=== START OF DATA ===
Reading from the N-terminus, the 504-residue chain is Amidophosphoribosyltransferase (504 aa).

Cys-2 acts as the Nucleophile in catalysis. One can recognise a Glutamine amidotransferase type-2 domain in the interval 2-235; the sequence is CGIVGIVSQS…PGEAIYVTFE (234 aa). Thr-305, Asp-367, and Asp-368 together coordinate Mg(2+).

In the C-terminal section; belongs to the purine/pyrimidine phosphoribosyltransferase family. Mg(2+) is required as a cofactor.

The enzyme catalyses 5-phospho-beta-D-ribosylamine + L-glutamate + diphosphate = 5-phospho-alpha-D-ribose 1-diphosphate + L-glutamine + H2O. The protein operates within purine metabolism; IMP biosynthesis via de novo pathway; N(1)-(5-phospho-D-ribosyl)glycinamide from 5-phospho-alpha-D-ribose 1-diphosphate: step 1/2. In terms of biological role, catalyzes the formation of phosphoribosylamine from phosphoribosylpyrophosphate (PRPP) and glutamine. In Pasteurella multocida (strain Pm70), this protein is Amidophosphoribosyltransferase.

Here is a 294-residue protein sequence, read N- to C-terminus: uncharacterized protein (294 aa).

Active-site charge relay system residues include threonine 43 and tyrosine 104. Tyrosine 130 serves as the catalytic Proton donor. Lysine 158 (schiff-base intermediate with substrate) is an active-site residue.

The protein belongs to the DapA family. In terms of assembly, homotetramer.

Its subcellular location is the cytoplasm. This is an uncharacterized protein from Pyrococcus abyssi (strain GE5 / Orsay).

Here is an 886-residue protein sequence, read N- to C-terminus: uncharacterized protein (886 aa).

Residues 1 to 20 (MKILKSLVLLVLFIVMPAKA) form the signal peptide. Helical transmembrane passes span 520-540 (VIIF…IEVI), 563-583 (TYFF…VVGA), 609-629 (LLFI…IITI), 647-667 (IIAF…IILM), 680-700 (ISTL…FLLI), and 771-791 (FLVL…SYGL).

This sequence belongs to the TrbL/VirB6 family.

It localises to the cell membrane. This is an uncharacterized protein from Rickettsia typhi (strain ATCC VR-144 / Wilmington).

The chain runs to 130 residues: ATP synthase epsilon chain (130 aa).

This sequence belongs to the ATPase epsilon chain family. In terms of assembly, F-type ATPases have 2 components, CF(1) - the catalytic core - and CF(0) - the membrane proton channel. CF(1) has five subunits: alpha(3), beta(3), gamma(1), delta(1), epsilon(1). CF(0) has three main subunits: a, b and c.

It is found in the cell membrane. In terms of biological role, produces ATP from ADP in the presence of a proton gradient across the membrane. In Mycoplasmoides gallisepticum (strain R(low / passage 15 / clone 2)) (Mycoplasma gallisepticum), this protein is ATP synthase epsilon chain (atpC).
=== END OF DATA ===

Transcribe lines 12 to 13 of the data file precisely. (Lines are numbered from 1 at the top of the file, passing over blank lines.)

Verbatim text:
It localises to the cell membrane. This is an uncharacterized protein from Rickettsia typhi (strain ATCC VR-144 / Wilmington).

The chain runs to 130 residues: ATP synthase epsilon chain (130 aa).